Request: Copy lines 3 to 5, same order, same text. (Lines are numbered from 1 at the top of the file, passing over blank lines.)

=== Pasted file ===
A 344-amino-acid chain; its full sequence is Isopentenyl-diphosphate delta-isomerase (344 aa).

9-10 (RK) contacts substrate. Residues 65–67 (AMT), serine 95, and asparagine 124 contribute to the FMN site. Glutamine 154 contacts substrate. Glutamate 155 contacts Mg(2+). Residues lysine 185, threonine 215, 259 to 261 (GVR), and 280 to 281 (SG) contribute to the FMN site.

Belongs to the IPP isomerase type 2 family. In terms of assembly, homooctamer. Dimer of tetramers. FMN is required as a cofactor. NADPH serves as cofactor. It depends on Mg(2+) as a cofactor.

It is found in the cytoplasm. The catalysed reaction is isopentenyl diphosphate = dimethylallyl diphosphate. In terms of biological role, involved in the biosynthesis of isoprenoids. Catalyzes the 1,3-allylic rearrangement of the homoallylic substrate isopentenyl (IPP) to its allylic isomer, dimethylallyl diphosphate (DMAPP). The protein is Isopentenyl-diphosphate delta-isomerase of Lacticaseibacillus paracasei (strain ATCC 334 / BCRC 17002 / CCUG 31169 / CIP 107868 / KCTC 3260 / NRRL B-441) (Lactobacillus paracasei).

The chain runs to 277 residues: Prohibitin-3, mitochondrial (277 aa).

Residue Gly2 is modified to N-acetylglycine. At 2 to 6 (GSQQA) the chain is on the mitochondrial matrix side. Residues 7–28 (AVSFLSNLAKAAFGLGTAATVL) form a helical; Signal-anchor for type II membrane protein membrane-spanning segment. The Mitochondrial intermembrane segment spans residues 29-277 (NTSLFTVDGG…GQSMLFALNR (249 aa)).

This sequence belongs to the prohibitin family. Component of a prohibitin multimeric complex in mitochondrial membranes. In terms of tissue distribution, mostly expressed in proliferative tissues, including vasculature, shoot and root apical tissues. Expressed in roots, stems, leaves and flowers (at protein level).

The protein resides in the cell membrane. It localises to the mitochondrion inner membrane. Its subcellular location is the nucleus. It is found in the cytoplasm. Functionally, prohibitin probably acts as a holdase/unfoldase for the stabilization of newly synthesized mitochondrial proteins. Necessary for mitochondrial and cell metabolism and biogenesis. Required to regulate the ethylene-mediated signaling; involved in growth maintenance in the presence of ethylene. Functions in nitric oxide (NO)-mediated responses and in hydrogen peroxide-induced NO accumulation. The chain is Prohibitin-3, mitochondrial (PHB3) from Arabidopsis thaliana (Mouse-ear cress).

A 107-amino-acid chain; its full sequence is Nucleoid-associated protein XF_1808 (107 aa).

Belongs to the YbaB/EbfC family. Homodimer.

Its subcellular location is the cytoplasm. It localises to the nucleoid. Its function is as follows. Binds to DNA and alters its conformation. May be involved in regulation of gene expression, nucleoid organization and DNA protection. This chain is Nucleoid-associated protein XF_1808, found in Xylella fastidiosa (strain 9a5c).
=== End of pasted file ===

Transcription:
Belongs to the IPP isomerase type 2 family. In terms of assembly, homooctamer. Dimer of tetramers. FMN is required as a cofactor. NADPH serves as cofactor. It depends on Mg(2+) as a cofactor.

It is found in the cytoplasm. The catalysed reaction is isopentenyl diphosphate = dimethylallyl diphosphate. In terms of biological role, involved in the biosynthesis of isoprenoids. Catalyzes the 1,3-allylic rearrangement of the homoallylic substrate isopentenyl (IPP) to its allylic isomer, dimethylallyl diphosphate (DMAPP). The protein is Isopentenyl-diphosphate delta-isomerase of Lacticaseibacillus paracasei (strain ATCC 334 / BCRC 17002 / CCUG 31169 / CIP 107868 / KCTC 3260 / NRRL B-441) (Lactobacillus paracasei).

The chain runs to 277 residues: Prohibitin-3, mitochondrial (277 aa).